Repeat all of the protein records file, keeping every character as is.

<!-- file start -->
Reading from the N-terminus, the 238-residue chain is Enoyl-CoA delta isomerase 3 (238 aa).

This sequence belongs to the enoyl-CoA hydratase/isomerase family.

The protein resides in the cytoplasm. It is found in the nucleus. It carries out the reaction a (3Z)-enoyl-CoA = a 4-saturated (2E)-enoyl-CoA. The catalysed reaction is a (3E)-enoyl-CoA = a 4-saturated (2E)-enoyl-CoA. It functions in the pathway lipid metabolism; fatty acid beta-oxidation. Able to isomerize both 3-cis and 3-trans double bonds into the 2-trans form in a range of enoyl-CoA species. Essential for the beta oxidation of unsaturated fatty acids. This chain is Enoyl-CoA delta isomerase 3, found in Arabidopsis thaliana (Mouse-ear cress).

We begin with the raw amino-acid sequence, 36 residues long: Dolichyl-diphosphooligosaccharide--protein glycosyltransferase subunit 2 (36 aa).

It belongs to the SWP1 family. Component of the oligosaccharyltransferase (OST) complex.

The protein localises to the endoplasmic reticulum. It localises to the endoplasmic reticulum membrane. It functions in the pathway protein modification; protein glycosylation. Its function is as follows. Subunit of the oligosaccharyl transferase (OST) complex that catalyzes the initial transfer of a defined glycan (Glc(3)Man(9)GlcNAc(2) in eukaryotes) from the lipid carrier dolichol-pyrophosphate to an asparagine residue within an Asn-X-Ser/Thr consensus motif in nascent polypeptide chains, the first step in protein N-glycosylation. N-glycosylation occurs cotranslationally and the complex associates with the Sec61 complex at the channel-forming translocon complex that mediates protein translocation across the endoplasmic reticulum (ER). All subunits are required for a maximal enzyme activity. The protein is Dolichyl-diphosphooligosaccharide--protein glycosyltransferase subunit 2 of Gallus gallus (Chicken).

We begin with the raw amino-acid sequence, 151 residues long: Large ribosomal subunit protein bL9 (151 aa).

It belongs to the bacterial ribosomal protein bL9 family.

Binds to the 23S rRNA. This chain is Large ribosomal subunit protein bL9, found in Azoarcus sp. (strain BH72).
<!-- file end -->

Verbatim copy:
Reading from the N-terminus, the 238-residue chain is Enoyl-CoA delta isomerase 3 (238 aa).

This sequence belongs to the enoyl-CoA hydratase/isomerase family.

The protein resides in the cytoplasm. It is found in the nucleus. It carries out the reaction a (3Z)-enoyl-CoA = a 4-saturated (2E)-enoyl-CoA. The catalysed reaction is a (3E)-enoyl-CoA = a 4-saturated (2E)-enoyl-CoA. It functions in the pathway lipid metabolism; fatty acid beta-oxidation. Able to isomerize both 3-cis and 3-trans double bonds into the 2-trans form in a range of enoyl-CoA species. Essential for the beta oxidation of unsaturated fatty acids. This chain is Enoyl-CoA delta isomerase 3, found in Arabidopsis thaliana (Mouse-ear cress).

We begin with the raw amino-acid sequence, 36 residues long: Dolichyl-diphosphooligosaccharide--protein glycosyltransferase subunit 2 (36 aa).

It belongs to the SWP1 family. Component of the oligosaccharyltransferase (OST) complex.

The protein localises to the endoplasmic reticulum. It localises to the endoplasmic reticulum membrane. It functions in the pathway protein modification; protein glycosylation. Its function is as follows. Subunit of the oligosaccharyl transferase (OST) complex that catalyzes the initial transfer of a defined glycan (Glc(3)Man(9)GlcNAc(2) in eukaryotes) from the lipid carrier dolichol-pyrophosphate to an asparagine residue within an Asn-X-Ser/Thr consensus motif in nascent polypeptide chains, the first step in protein N-glycosylation. N-glycosylation occurs cotranslationally and the complex associates with the Sec61 complex at the channel-forming translocon complex that mediates protein translocation across the endoplasmic reticulum (ER). All subunits are required for a maximal enzyme activity. The protein is Dolichyl-diphosphooligosaccharide--protein glycosyltransferase subunit 2 of Gallus gallus (Chicken).

We begin with the raw amino-acid sequence, 151 residues long: Large ribosomal subunit protein bL9 (151 aa).

It belongs to the bacterial ribosomal protein bL9 family.

Binds to the 23S rRNA. This chain is Large ribosomal subunit protein bL9, found in Azoarcus sp. (strain BH72).